April 7, 2021
I will admit that there are times when I don’t want to recognize how much Saratoga has been growing in recent years. Part of me wants the sleepy little town I remember from middle school and high school to remain that way.
Then I scroll through my social media feed and I see the posts that show growth is inevitable.
“Looking for a two bedroom apartment, must accept dogs, can afford $800 a month.”
“In search of an affordable house for rent. Single parent with three kids.”
I’ve lost count of the number of posts I’ve scrolled through from various people looking for an affordable place to rent in the Valley, let alone Saratoga, prior to moving here.
Last week, the Saratoga Sun ran two places for rent in our classified section. Placed on a Friday, the owner called Monday afternoon and asked us to pull them for our next run because they had already rented them out.
Look for rentals in the Saratoga and Encampment area on White Stone Realty Company’s website and you’ll be hard pressed to find anything.
In recent years, I’ve seen rent range from $800 to $1,500 per month with the tenant still needing to pay water and electric.
Part of this, of course, is how the free market tends to play out; the demand goes up and the supply goes down and so the costs go up.
As Saratoga continues to grow as a tourist destination and the luxury ranches continue to grow and cater to their clientele, it requires more staff. Not just at the luxury ranches, but at the local restaurants that get busier in the summer because more tourists come through. The hotels, motels and resorts need more staff as well.
I wouldn’t be shocked to find if, eventually, more people in the Valley are employed in the service and tourism industry than they are in the oil, gas and coal industry.
Of course, that presents a bit of a problem. While jobs in the oil and gas industry have paid fairly well and have allowed employees of that industry to purchase homes, that’s not always the case with the service and tourism industry.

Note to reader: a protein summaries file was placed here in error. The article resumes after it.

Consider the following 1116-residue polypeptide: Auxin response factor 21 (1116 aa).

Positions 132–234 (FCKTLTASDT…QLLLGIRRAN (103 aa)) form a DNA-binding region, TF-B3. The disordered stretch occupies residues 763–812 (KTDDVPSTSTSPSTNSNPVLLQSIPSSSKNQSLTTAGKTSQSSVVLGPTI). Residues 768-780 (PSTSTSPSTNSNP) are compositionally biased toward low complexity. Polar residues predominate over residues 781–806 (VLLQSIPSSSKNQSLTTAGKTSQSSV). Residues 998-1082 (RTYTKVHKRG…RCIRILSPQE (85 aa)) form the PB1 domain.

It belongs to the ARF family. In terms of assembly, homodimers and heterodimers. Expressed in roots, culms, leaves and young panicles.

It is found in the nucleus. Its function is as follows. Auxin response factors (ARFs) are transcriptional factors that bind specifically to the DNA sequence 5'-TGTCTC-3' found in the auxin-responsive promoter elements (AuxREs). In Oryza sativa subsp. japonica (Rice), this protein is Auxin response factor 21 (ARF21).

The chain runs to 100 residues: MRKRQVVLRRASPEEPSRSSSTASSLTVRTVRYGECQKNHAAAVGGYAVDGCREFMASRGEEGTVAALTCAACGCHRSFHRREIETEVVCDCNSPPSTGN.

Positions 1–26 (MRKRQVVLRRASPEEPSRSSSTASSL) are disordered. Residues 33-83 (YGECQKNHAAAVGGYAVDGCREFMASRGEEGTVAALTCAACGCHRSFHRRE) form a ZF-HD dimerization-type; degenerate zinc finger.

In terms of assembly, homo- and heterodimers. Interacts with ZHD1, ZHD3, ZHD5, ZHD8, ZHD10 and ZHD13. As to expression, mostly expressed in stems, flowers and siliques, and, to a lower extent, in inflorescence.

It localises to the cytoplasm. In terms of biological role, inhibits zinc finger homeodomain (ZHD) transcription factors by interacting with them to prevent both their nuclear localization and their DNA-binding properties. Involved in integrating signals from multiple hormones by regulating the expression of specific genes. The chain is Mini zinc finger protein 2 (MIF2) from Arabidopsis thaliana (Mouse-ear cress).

With the growth we’re seeing in Saratoga, I think that it would behoove us to consider affordable housing. By affordable housing, I don’t mean $1,500 per month for rent with all utilities included.
According to the National Low Income Housing Coalition, there are 19,215 renter households in the state that are considered to be extremely low income. Additionally, Wyoming needs nearly 8,000 homes that are affordable and available for extremely low income renters.
Furthermore, to be able to afford a two-bedroom rental home based on Housing and Urban Development’s fair market rent, a household would need to make $35,663 a year.
In fact, according to data from the National Low Income House Coalition, someone making minimum wage ($7.25 per hour) in Wyoming would need to work 76 hours a week just to be able to afford a one bedroom rental home at fair market rent.
So, what is affordable at $7.25 per hour? Well it’s $377 per month. Far below the fair market rent in Carbon County of $721 per month for a one bedroom house or $874 for a two bedroom house.
This discussion about minimum wage and the service industry will, inevitably, lead to discussion about how these aren’t “real” jobs and that they were meant for high schoolers and not adults. We’re not going to have that discussion here beyond me saying that whether it’s the line cook at your local restaurant or the person cleaning a room at a hotel, they are real jobs because someone has to do those jobs.
Understandably, it is difficult for some of these small businesses to pay enough for their staff to afford rent prices, at least when there are rentals available.
Growing up, I was always told that the free market would always fill a need.
Well, I see a need. Will the free market respond?